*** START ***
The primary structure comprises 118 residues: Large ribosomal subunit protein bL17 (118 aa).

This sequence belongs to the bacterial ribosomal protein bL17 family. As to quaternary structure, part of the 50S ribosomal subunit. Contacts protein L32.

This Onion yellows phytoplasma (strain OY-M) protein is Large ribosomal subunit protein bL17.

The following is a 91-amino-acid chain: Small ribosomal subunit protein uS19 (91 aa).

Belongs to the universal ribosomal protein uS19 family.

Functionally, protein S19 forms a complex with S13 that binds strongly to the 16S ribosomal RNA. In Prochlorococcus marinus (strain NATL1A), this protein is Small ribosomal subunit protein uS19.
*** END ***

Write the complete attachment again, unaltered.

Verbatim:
The primary structure comprises 118 residues: Large ribosomal subunit protein bL17 (118 aa).

This sequence belongs to the bacterial ribosomal protein bL17 family. As to quaternary structure, part of the 50S ribosomal subunit. Contacts protein L32.

This Onion yellows phytoplasma (strain OY-M) protein is Large ribosomal subunit protein bL17.

The following is a 91-amino-acid chain: Small ribosomal subunit protein uS19 (91 aa).

Belongs to the universal ribosomal protein uS19 family.

Functionally, protein S19 forms a complex with S13 that binds strongly to the 16S ribosomal RNA. In Prochlorococcus marinus (strain NATL1A), this protein is Small ribosomal subunit protein uS19.